Early Cecil Taylor albums occupy an unusual space. Ignored upon release, fans who came in later after Taylor ramped up the density about four times over frequently find the early sessions beneath them. That sort of view tends to equate density with quality, or less structure with higher quality. While Taylor certain has great stuff that is dense and free, it is worth giving due to his excellent work on the early discs too. Here he plays like Thelonious Monk on steroids, with angular lines that toy with dissonance and have a highly percussive quality. His melodic and blues sensibilities get a more direct and open airing. A common critique of these early albums is that the sidemen are not with Taylor, or not willing to go as “far out” as him. Hogwash. This band is with Taylor all the way, who frankly isn’t playing “free jazz” here. But there is nothing wrong with that! Play this in a blindfold test and someone might think it is the great lost Thelonious Monk album. What is not to like about that? Frankly, it took Taylor a long while to fully develop and realize his unique style, and his best “free” albums were not to arrive for a few years — even then Taylor occasionally hid a lack of ideas behind a massive wall of dense chaos. But enjoy this one too for what it is: adventurous hard bop that goes to the limits of what still has reference points in that tradition. And Earl Griffith on vibes adds a really nice tone/timbre that complements Taylor’s playing well. Taylor knew the jazz tradition, and this album is some of the best evidence.
So-so early Cecil Taylor album. Compared to Jazz Advance and Looking Ahead! Taylor’s own playing is hit-or-miss. The rest of the band mostly plays conventional hard bop without bringing anything particularly interesting to the table. It has less awkward bits than Stereo Drive/Hard Driving Jazz, but also with fewer of the intriguing and daring bits. Decent enough, but pass on this in favor of the better early Taylor albums.
One of many live Cecil Taylor recordings from the 1970s, Live in the Black Forest was recorded less than two weeks prior to One Too Many Salty Swift and Not Goodbye with the same Cecil Taylor Unit band. Frankly, this is not as good as some of the others of that era. There are two side-long tracks. “Sperichill on Calling” is great, with an especially strong showing from Ramsey Ameen on violin, and generally more separation between the players. “The Eel Pot” on side one is fine, but the sometimes unrelentingly chaotic performance kind of runs together after a while. If the entire recording is analogized to a debate, then “The Eel Pot” is a bit combative, and “Sperichill on Calling” has more sympathetic goading and expansion of argument. While listeners can’t really go wrong with any Taylor recordings of this era, Live in the Black Forest might be reserved until after some of the others.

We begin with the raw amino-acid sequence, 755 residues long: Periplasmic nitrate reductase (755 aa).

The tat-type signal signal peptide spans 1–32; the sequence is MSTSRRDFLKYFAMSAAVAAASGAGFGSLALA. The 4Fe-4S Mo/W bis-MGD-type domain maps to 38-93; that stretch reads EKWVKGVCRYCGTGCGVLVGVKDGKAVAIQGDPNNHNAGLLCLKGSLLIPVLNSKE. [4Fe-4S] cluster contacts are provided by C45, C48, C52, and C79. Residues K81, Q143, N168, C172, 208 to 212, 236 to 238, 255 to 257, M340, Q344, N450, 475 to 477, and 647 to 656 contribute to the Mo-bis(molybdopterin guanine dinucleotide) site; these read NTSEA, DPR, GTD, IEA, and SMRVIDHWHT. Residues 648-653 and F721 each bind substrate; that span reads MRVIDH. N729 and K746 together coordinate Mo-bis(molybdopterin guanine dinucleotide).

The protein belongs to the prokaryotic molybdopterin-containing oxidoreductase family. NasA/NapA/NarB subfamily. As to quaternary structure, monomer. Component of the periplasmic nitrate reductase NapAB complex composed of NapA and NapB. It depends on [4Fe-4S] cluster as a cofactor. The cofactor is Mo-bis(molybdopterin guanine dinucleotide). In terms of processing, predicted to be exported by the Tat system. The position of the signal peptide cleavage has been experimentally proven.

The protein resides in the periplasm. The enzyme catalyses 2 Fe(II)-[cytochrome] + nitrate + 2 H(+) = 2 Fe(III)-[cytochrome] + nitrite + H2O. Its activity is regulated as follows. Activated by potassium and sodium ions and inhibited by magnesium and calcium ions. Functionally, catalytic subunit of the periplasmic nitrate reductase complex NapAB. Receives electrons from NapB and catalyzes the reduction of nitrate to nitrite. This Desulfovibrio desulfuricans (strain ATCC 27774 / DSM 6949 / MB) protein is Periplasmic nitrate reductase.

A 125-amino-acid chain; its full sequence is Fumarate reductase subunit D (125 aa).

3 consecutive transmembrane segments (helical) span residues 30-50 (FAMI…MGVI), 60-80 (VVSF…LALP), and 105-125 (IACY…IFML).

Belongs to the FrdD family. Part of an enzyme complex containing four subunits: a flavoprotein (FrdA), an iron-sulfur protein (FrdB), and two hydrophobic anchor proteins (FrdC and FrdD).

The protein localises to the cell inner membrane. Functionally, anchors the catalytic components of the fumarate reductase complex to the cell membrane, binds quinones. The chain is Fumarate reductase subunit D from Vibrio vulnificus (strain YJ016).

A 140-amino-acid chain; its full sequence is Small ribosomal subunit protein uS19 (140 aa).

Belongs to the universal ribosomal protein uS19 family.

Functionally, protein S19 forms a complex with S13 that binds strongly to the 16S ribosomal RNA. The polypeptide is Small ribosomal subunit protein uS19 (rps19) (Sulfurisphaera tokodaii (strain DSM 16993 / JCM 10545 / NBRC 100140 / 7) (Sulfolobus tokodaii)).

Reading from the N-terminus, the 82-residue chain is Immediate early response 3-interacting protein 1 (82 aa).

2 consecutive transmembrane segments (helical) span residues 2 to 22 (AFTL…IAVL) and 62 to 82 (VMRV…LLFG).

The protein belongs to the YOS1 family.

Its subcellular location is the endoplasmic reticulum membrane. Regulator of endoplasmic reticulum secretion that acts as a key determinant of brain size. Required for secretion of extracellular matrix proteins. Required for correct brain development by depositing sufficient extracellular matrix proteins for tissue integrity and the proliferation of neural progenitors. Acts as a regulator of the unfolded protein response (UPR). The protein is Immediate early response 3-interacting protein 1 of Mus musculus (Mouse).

Cecil Taylor brought a composer’s sense to improvised music. His percussive use of the entire piano keyboard was unlike anyone else’s. His harmonic sense was also unique. Not to mention that his “unit structures” were tiny fragments built up by his combo in improvised songs. The “superstar” group rehearsed Unit Structures extensively before recording it for Blue Note, which distinguishes the music from strictly spontaneous “free jazz”. The resulting album is essential listening. It is useful as a benchmark to have a familiarity with someone like serialist composer Anton Webern to appreciate (by comparison and contrast) how the composing/improvising linkage in Cecil Taylor’s intense, atonal music operates — another useful reference is the chapter on Taylor in Ekkehard Jost‘s book Free Jazz. A true high point in 1960s music, Unit Structures has integrity and honesty at all times while still remaining utterly fascinating.
Quite possibly the most high-fidelity Cecil Taylor solo piano recording in existence. It would be hard to find another artist as deserving of such attention to detail. The performance is quite excellent too. The speed, percussive force, and density of the music provide an intensity that is very nearly that of Taylor’s monumental 1970s recordings Silent Tongues and Indent, despite his advancing years. It’s so great to see someone as boldly daring and iconoclastic as Taylor still able to keep making music like this, and for music that has changed so little over the years to still sound so fresh. It goes to show that with enough conviction the power of statements like this almost never fades.
Taylor continued to expand his palette on this mid-1980s solo outing. Although known as an innovator for approaching modern jazz from a background in modern classical, here he incorporates a few R&B influences. Good stuff, though newcomers should probably start with his 1970s solo outings first.
A grab bag of stuff that doesn’t seem to belong together on one album. But it’s interesting nonetheless. “Jumpin’ Punkins” is the most intriguing because it’s a full-on Ellingtonian piece, and Taylor plays strange yet oddly fitting comping.
Cecil Taylor solo, live, in peak form. Similar to Silent Tongues, and though Silent Tongues may be the better of the two, this one is fantastic nonetheless. Cecil’s playing is more precise and focused here, though on the other it is more dynamic. I recommend both.